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Plant-based compounds such as olive powder may have the power to shut down pathogens like E. coli in food, according to reports from the USDA’s Agricultural Research Service. Research chemist Mendel Friedman, PhD, has been studying olive powder and other plant compounds (such as apple, onion, and garlic) for many years. In a recent study, Dr. Friedman and colleagues loaded up ground beef patties with E. coli O157:H7, and then mixed in either olive powder or one of the other plant compounds before...
A complaint against Brothers International Food Corp., brought by a former employee, alleges that the company fired the plaintiff in retaliation for raising safety and health concerns about its products. The June 6 complaint, filed in U.S. District Court for the Western District of New York, is the first to be filed in a federal court under the employee protection provisions of the FSMA, according to a public interest advocacy organization.
The use of sharp needles or blades to tenderize meat by breaking up muscle fiber can push pathogens on the meat’s surface deep into the interior, where they are less likely to be reached and eradicated by cooking or surface cleaning. It’s fairly common practice; the USDA estimates that 37 percent of meat processors use at least some mechanical tenderization.
An outbreak of hepatitis A that has sickened 87 people in eight U.S. states prompted the recall of an organic frozen berry mix, according to federal agencies. Townsend Farms Inc., of Fairview, Ore., on June 4 announced a voluntary recall on the product, which was sold at Costco and Harris Teeter stores, “out of an abundance of caution.”
The elusive foodborne pathogen Salmonella Typhimurium has developed a unique self-protective mechanism that responds to changes in the environment during its infective period, which may protect it from harm, according to new research from scientists at Pacific Northwest National Laboratory (PNNL) in Richland, Wash.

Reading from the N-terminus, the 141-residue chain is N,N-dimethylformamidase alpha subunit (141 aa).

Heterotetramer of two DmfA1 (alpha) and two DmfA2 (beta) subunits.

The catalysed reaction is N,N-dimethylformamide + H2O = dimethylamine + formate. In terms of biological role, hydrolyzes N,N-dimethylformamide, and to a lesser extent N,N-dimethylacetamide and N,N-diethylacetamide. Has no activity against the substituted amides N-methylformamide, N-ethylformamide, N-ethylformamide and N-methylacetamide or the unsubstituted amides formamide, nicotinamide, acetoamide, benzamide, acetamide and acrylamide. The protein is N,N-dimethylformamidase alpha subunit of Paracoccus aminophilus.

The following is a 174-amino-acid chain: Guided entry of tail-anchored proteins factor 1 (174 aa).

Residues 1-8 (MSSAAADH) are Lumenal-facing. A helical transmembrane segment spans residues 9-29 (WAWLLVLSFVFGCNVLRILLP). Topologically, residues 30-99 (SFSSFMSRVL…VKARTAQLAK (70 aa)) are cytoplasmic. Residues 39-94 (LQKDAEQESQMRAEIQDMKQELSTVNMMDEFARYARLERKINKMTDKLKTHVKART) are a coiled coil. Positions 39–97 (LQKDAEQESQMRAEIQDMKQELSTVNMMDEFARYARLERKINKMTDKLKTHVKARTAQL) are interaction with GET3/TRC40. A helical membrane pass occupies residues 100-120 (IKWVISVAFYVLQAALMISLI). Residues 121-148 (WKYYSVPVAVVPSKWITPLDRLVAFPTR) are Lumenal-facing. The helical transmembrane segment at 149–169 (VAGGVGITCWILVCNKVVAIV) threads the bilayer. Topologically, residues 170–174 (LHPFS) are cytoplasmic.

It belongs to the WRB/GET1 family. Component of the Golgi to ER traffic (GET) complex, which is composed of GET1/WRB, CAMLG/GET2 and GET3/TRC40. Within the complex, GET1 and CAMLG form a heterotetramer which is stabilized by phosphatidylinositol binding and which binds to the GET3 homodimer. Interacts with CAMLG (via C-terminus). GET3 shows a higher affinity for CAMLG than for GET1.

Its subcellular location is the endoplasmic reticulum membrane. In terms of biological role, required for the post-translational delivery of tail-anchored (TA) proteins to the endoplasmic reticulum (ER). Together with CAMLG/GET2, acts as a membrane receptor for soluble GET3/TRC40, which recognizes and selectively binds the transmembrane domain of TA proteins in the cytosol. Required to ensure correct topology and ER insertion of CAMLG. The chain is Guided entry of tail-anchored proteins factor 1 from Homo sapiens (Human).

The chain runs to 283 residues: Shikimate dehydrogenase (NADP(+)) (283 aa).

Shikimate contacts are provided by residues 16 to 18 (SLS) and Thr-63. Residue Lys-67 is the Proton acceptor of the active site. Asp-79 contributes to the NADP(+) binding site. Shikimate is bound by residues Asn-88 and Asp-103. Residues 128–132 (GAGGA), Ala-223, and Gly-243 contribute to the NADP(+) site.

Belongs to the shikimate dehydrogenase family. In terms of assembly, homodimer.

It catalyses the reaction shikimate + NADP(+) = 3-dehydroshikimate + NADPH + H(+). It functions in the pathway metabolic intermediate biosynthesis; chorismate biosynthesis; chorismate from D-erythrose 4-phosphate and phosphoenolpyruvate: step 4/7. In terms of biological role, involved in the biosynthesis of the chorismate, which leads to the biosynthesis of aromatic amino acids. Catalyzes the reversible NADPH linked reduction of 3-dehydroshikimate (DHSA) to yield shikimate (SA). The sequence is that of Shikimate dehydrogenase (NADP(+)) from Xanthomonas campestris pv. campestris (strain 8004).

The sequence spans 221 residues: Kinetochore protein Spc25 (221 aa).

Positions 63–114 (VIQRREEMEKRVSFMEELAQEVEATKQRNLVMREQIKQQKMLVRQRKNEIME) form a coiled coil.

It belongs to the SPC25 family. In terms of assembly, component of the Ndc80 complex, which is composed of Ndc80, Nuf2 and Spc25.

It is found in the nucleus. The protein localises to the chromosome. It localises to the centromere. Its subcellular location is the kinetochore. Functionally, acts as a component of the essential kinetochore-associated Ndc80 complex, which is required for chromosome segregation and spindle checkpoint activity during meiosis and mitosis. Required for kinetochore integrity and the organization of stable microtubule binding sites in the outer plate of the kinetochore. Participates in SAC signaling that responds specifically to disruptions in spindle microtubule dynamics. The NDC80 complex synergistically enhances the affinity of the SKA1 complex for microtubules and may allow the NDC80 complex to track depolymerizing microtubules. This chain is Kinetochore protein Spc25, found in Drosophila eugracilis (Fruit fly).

A look back at some important events in food safety and a glimpse forward at what the next 20 years might hold
The accuracy of food microbiology laboratory testing for common pathogens “remains problematic,” according to a review of proficiency test results over a period of 14 years. The average percentage of false negative results in the review of almost 40,000 results was more than 5 percent for several common pathogens, researchers reported at the American Society for Microbiology meeting, May 18-21, in Denver.
Features: Seed, The Ultimate Weapon
Over the past 30 years, the seed industry has experienced considerable consolidation. Now, according to The Farmer to Farmer Campaign on a Genetic Engineering, only 10 U.S. companies account for over two-thirds of the world’s seed for major crops, including corn, soybeans, canola, and cotton. The top four biotechnology or biotech companies in the industry alone account for approximately 43 percent of the global seed market, which notably includes both genetically modified (GM or GMOs) and...
Use of arsenic-based drugs in poultry production increased the level of inorganic arsenic in chicken meat, posing a potential increase in the lifetime risk of bladder and lung cancer in consumers, according to a study conducted by researchers at the Johns Hopkins Center for a Livable Future.
Nearly one in every 10 cases of listeriosis caused by retail deli products could be prevented if all refrigerated, ready-to-eat foods were stored at 41 degrees Fahrenheit or below, as the FDA Food Code recommends.That’s one of several key findings from a major new study on food safety in retail delis issued by the FDA and the USDA’s Food Safety Inspection Service (FSIS).